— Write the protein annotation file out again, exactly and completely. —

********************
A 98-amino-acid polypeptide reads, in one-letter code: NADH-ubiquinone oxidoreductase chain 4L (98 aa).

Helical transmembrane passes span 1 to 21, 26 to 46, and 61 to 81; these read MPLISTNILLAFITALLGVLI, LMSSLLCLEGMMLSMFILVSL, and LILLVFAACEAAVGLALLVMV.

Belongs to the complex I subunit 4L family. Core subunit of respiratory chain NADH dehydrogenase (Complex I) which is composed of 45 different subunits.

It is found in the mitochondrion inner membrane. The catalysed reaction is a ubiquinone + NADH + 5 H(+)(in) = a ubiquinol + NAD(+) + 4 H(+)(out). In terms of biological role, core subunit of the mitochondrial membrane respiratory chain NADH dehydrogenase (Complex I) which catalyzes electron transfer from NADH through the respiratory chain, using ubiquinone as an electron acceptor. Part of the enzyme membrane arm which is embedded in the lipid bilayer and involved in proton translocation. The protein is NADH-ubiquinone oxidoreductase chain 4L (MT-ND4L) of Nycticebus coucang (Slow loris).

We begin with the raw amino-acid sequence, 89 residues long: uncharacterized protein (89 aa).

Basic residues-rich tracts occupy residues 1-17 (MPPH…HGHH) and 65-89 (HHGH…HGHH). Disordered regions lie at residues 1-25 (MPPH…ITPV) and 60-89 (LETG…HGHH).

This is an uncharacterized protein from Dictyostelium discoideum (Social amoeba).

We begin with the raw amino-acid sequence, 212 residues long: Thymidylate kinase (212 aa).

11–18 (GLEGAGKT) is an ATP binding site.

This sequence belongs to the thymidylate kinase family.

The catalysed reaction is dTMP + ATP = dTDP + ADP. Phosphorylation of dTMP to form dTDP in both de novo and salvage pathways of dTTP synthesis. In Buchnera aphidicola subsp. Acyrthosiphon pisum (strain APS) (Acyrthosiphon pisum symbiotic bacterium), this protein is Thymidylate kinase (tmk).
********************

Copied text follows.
A 98-amino-acid polypeptide reads, in one-letter code: NADH-ubiquinone oxidoreductase chain 4L (98 aa).

Helical transmembrane passes span 1 to 21, 26 to 46, and 61 to 81; these read MPLISTNILLAFITALLGVLI, LMSSLLCLEGMMLSMFILVSL, and LILLVFAACEAAVGLALLVMV.

Belongs to the complex I subunit 4L family. Core subunit of respiratory chain NADH dehydrogenase (Complex I) which is composed of 45 different subunits.

It is found in the mitochondrion inner membrane. The catalysed reaction is a ubiquinone + NADH + 5 H(+)(in) = a ubiquinol + NAD(+) + 4 H(+)(out). In terms of biological role, core subunit of the mitochondrial membrane respiratory chain NADH dehydrogenase (Complex I) which catalyzes electron transfer from NADH through the respiratory chain, using ubiquinone as an electron acceptor. Part of the enzyme membrane arm which is embedded in the lipid bilayer and involved in proton translocation. The protein is NADH-ubiquinone oxidoreductase chain 4L (MT-ND4L) of Nycticebus coucang (Slow loris).

We begin with the raw amino-acid sequence, 89 residues long: uncharacterized protein (89 aa).

Basic residues-rich tracts occupy residues 1-17 (MPPH…HGHH) and 65-89 (HHGH…HGHH). Disordered regions lie at residues 1-25 (MPPH…ITPV) and 60-89 (LETG…HGHH).

This is an uncharacterized protein from Dictyostelium discoideum (Social amoeba).

We begin with the raw amino-acid sequence, 212 residues long: Thymidylate kinase (212 aa).

11–18 (GLEGAGKT) is an ATP binding site.

This sequence belongs to the thymidylate kinase family.

The catalysed reaction is dTMP + ATP = dTDP + ADP. Phosphorylation of dTMP to form dTDP in both de novo and salvage pathways of dTTP synthesis. In Buchnera aphidicola subsp. Acyrthosiphon pisum (strain APS) (Acyrthosiphon pisum symbiotic bacterium), this protein is Thymidylate kinase (tmk).